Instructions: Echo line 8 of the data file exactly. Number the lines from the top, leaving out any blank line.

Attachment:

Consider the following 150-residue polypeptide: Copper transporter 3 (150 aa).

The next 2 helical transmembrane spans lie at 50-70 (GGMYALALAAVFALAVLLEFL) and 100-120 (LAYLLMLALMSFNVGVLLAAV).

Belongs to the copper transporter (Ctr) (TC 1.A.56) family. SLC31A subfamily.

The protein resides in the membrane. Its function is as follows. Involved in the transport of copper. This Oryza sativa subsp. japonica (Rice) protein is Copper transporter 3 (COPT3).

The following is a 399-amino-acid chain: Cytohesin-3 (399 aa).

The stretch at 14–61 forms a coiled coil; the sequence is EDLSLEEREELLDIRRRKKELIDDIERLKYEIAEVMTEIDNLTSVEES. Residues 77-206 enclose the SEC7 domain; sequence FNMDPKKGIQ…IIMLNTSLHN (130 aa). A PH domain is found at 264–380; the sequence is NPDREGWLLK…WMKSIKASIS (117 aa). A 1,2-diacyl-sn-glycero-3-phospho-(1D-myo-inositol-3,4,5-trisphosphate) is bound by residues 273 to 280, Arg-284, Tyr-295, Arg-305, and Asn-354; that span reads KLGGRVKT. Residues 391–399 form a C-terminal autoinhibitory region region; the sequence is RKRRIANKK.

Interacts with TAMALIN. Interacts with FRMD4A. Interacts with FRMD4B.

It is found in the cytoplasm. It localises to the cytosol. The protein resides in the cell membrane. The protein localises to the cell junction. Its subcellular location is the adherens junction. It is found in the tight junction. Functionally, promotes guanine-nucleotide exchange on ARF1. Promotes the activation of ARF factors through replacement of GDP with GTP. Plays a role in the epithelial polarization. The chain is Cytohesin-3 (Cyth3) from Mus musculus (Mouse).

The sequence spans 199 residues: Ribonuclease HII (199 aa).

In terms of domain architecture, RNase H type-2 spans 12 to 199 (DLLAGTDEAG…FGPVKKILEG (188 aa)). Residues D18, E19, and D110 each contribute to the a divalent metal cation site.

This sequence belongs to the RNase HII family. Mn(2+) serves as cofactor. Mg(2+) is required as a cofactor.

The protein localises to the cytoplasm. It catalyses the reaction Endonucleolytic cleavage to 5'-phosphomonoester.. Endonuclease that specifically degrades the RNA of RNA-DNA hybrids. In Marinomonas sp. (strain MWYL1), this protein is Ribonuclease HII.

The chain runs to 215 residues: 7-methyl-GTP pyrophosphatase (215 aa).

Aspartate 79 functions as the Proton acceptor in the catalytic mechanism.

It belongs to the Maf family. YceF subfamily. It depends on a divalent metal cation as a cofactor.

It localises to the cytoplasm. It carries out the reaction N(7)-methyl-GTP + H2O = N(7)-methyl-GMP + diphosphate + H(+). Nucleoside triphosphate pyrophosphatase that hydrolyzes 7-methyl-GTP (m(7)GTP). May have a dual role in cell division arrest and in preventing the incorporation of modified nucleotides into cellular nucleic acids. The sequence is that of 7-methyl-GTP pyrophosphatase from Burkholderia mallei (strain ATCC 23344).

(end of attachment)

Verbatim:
It is found in the cytoplasm. It localises to the cytosol. The protein resides in the cell membrane. The protein localises to the cell junction. Its subcellular location is the adherens junction. It is found in the tight junction. Functionally, promotes guanine-nucleotide exchange on ARF1. Promotes the activation of ARF factors through replacement of GDP with GTP. Plays a role in the epithelial polarization. The chain is Cytohesin-3 (Cyth3) from Mus musculus (Mouse).